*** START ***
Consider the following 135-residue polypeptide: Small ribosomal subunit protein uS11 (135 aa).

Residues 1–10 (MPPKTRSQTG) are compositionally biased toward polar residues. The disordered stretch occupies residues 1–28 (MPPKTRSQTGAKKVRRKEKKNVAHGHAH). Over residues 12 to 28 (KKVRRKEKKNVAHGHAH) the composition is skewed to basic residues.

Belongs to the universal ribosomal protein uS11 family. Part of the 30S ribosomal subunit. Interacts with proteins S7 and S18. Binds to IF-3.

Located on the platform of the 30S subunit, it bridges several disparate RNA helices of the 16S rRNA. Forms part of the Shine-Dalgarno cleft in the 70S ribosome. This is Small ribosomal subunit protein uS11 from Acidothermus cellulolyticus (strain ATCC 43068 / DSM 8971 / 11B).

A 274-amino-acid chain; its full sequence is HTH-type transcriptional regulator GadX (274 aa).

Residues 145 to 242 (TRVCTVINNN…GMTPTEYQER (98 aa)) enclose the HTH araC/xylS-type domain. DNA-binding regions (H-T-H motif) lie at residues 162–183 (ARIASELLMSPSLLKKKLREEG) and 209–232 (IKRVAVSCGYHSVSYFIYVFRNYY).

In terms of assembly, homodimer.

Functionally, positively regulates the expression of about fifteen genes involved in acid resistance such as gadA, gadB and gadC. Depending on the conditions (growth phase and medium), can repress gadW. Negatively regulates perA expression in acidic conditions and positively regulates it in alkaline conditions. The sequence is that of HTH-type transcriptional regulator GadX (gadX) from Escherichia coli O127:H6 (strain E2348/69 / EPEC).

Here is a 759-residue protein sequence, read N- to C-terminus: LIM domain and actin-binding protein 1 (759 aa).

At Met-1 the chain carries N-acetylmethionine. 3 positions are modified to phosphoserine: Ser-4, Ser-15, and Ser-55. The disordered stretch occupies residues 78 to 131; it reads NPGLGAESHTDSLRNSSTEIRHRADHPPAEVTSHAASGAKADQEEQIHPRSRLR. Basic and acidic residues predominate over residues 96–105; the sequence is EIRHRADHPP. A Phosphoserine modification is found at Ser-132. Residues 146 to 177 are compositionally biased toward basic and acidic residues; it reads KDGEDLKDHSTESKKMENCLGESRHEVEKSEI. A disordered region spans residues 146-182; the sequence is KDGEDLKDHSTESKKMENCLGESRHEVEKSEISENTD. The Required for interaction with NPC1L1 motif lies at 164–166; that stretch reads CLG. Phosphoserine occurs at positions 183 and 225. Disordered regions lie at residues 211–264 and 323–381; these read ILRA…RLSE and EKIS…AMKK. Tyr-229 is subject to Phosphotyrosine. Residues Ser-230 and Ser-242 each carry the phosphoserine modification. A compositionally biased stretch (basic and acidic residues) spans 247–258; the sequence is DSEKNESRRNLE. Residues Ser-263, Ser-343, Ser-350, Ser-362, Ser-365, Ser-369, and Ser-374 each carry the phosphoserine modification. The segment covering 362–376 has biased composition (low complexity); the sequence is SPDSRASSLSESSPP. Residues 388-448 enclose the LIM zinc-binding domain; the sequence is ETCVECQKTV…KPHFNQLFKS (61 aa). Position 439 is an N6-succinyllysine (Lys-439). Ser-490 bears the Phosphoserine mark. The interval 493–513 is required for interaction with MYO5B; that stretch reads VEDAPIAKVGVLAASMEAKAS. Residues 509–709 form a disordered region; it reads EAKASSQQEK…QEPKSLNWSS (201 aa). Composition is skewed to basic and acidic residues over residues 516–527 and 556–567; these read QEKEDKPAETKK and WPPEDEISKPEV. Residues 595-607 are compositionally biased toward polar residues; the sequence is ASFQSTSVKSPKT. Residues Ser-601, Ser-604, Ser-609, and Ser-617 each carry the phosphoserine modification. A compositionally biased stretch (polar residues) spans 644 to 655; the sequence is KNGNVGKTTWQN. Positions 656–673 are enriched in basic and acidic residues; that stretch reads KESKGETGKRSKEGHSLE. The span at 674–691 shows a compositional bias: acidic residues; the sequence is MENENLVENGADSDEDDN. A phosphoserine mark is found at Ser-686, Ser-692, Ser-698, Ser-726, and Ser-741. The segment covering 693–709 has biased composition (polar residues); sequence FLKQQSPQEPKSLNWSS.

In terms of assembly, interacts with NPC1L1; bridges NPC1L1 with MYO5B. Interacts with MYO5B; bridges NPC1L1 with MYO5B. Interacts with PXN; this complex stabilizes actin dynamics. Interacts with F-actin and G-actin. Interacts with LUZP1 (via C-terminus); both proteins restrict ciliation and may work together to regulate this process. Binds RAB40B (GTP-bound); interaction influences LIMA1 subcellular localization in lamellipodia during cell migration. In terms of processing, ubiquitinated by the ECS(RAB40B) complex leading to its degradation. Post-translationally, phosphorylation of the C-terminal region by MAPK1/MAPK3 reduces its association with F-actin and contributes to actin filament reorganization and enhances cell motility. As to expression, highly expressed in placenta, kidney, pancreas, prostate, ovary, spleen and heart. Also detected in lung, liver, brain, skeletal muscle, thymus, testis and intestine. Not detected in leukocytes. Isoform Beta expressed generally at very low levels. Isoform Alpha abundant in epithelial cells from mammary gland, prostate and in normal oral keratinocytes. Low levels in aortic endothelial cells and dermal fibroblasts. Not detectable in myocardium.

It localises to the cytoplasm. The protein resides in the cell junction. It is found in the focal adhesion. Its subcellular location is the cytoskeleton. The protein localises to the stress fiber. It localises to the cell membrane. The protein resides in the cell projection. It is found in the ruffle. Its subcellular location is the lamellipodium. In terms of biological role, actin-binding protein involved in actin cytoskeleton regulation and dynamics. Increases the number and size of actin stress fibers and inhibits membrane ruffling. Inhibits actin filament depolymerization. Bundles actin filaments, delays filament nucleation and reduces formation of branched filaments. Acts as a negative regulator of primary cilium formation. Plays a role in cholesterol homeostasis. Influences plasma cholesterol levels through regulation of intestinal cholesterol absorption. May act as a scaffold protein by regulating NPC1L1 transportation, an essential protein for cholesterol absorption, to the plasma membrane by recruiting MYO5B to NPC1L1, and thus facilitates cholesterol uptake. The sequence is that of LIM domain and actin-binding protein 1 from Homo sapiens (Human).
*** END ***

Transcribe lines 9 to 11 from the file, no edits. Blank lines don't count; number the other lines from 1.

Here is a 759-residue protein sequence, read N- to C-terminus: LIM domain and actin-binding protein 1 (759 aa).

At Met-1 the chain carries N-acetylmethionine. 3 positions are modified to phosphoserine: Ser-4, Ser-15, and Ser-55. The disordered stretch occupies residues 78 to 131; it reads NPGLGAESHTDSLRNSSTEIRHRADHPPAEVTSHAASGAKADQEEQIHPRSRLR. Basic and acidic residues predominate over residues 96–105; the sequence is EIRHRADHPP. A Phosphoserine modification is found at Ser-132. Residues 146 to 177 are compositionally biased toward basic and acidic residues; it reads KDGEDLKDHSTESKKMENCLGESRHEVEKSEI. A disordered region spans residues 146-182; the sequence is KDGEDLKDHSTESKKMENCLGESRHEVEKSEISENTD. The Required for interaction with NPC1L1 motif lies at 164–166; that stretch reads CLG. Phosphoserine occurs at positions 183 and 225. Disordered regions lie at residues 211–264 and 323–381; these read ILRA…RLSE and EKIS…AMKK. Tyr-229 is subject to Phosphotyrosine. Residues Ser-230 and Ser-242 each carry the phosphoserine modification. A compositionally biased stretch (basic and acidic residues) spans 247–258; the sequence is DSEKNESRRNLE. Residues Ser-263, Ser-343, Ser-350, Ser-362, Ser-365, Ser-369, and Ser-374 each carry the phosphoserine modification. The segment covering 362–376 has biased composition (low complexity); the sequence is SPDSRASSLSESSPP. Residues 388-448 enclose the LIM zinc-binding domain; the sequence is ETCVECQKTV…KPHFNQLFKS (61 aa). Position 439 is an N6-succinyllysine (Lys-439). Ser-490 bears the Phosphoserine mark. The interval 493–513 is required for interaction with MYO5B; that stretch reads VEDAPIAKVGVLAASMEAKAS. Residues 509–709 form a disordered region; it reads EAKASSQQEK…QEPKSLNWSS (201 aa). Composition is skewed to basic and acidic residues over residues 516–527 and 556–567; these read QEKEDKPAETKK and WPPEDEISKPEV. Residues 595-607 are compositionally biased toward polar residues; the sequence is ASFQSTSVKSPKT. Residues Ser-601, Ser-604, Ser-609, and Ser-617 each carry the phosphoserine modification. A compositionally biased stretch (polar residues) spans 644 to 655; the sequence is KNGNVGKTTWQN. Positions 656–673 are enriched in basic and acidic residues; that stretch reads KESKGETGKRSKEGHSLE. The span at 674–691 shows a compositional bias: acidic residues; the sequence is MENENLVENGADSDEDDN. A phosphoserine mark is found at Ser-686, Ser-692, Ser-698, Ser-726, and Ser-741. The segment covering 693–709 has biased composition (polar residues); sequence FLKQQSPQEPKSLNWSS.

In terms of assembly, interacts with NPC1L1; bridges NPC1L1 with MYO5B. Interacts with MYO5B; bridges NPC1L1 with MYO5B. Interacts with PXN; this complex stabilizes actin dynamics. Interacts with F-actin and G-actin. Interacts with LUZP1 (via C-terminus); both proteins restrict ciliation and may work together to regulate this process. Binds RAB40B (GTP-bound); interaction influences LIMA1 subcellular localization in lamellipodia during cell migration. In terms of processing, ubiquitinated by the ECS(RAB40B) complex leading to its degradation. Post-translationally, phosphorylation of the C-terminal region by MAPK1/MAPK3 reduces its association with F-actin and contributes to actin filament reorganization and enhances cell motility. As to expression, highly expressed in placenta, kidney, pancreas, prostate, ovary, spleen and heart. Also detected in lung, liver, brain, skeletal muscle, thymus, testis and intestine. Not detected in leukocytes. Isoform Beta expressed generally at very low levels. Isoform Alpha abundant in epithelial cells from mammary gland, prostate and in normal oral keratinocytes. Low levels in aortic endothelial cells and dermal fibroblasts. Not detectable in myocardium.